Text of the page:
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Re: [patch] Disable tree-ssa DSE for now

On Wed, 2005-01-19 at 13:06 +0100, Steven Bosscher wrote:

> I have also tried a single DSE pass with the patch from my first mail
> applied[1].
Note the primary reason I haven't gone forward with pushing the
handling of V_MUST_DEF into tree-ssa-dse.c is because I didn't
think we were in an appropriate phase for that kind of change.
While Mark has recently relaxed the check-in requirements, I
would still hesitate to use that as an opportunity to install
this kind of an improvement.

It's also the case that we can see a mixture of V_MAY_DEF and
V_MUST_DEFs for the same virtual operand.  I'm pretty sure
my code to add V_MUST_DEFs handling to tree-ssa-dse.c doesn't
handle that properly (it's not particularly hard, but getting it
wrong would be bad).

> [1]
Unfortunately, I don't see any rationale behind the change to prune the
immediate uses.  It might make sense, then again, it might not.  A
little verbage on why you think this is safe and advisable would be

In a separate email you questioned why we have to consider the
RHS of a V_MAY_DEF as a use.  Consider:

  1. In some cases the RHS of a V_MAY_DEF represents a real read
     from memory.  If you look in the operand code you'll find that
     if a statement has a virtual use of an object as well as a 
     V_MAY_DEF of that object, we drop the VUSE since the V_MAY_DEF
     carries the same information.

     This is something we installed a long long time ago and it was
     showing a noticable improvement in both memory utilization and
     compile-time behavior.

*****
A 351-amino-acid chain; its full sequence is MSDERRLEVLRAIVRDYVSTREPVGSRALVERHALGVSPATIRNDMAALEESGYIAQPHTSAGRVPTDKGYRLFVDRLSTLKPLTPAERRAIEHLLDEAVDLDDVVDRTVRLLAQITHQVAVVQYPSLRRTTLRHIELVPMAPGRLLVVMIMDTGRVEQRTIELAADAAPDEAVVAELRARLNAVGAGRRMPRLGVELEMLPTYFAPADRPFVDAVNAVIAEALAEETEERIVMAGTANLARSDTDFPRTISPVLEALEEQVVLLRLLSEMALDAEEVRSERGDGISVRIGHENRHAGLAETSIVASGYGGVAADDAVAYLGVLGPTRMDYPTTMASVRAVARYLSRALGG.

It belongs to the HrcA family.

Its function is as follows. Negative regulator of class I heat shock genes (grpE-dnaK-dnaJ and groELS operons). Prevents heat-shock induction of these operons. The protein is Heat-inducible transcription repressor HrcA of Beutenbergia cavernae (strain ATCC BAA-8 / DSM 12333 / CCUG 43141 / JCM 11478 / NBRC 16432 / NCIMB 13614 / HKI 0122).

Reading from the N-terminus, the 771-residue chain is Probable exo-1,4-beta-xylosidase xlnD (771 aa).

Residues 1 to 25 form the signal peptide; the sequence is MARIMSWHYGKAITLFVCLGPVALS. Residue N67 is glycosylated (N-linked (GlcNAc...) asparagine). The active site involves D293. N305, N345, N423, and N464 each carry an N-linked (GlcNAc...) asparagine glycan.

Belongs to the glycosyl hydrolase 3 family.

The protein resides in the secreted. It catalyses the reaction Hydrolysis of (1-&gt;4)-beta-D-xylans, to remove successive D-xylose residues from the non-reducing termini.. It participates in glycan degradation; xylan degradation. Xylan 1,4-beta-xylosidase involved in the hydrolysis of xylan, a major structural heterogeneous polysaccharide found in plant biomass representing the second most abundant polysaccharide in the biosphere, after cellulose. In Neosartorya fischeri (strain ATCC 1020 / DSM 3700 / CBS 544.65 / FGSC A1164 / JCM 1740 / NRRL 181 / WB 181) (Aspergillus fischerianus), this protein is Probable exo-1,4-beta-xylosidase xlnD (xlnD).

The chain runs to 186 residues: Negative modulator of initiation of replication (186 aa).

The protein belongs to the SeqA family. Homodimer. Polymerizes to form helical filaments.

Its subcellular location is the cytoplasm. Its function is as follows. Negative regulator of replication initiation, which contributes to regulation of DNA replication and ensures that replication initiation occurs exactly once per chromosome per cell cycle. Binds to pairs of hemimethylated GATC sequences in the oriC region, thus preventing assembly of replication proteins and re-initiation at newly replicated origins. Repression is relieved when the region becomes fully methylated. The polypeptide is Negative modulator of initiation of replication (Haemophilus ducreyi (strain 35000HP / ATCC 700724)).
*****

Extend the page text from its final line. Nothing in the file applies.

2. If you do not consider the RHS of a V_MAY_DEF as a use, then
     the DSE code would have to follow chains of V_MAY_DEFs to
     determine if a particular memory location is ever read.  Let's
     slightly modify one of your sample codes from pr18880:

int x;

f1 (int i, int j, int k)
  int *p = k ? &i : &j;
  i = 3;
  *p = 5;
  x = j;
  return i;

Which results in the following code:

f1 (i, j, k)
  int * p;
  int D.1125;
  int j.1;
  int * iftmp.0;

  # BLOCK 0
  # PRED: ENTRY [100.0%]  (fallthru,exec)
  if (k_2 != 0) goto <L2>; else goto <L4>;
  # SUCC: 2 [67.0%]  (true,exec) 1 [33.0%]  (false,exec)

  # BLOCK 1
  # PRED: 0 [33.0%]  (false,exec)
  # SUCC: 2 [100.0%]  (fallthru)

  # BLOCK 2
  # PRED: 0 [67.0%]  (true,exec) 1 [100.0%]  (fallthru)
  # p_1 = PHI <&i(0), &j(1)>;
  #   i_5 = V_MUST_DEF <i_4>;
  i = 3;
  #   i_14 = V_MAY_DEF <i_5>;
  #   j_15 = V_MAY_DEF <j_6>;
  *p_1 = 5;
  #   VUSE <j_15>;
  j.1_7 = j;
  #   x_9 = V_MUST_DEF <x_8>;
  x = j.1_7;
  #   VUSE <i_14>;
  D.1125_10 = i;
  return D.1125_10;
  # SUCC: EXIT [100.0%]


What's important to note here is that the store into "i" is no longer
dead.  But to determine that you have to follow the chain of V_*_DEFs
for the virtual "i".  ie, just because i_5 has no VUSE does not mean
the store into "i" is dead.  Instead you have to see that i_5 is used
in the RHS of a V_MUST_DEF and follow the LHS of that V_MAY_DEF (i_14
in this example).  We find that i_14 is used in a VUSE and thus 
the store i = 3 is not dead.

This is further complicated by PHIs -- since you'd have to track
through them or pessimize when you encounter them.


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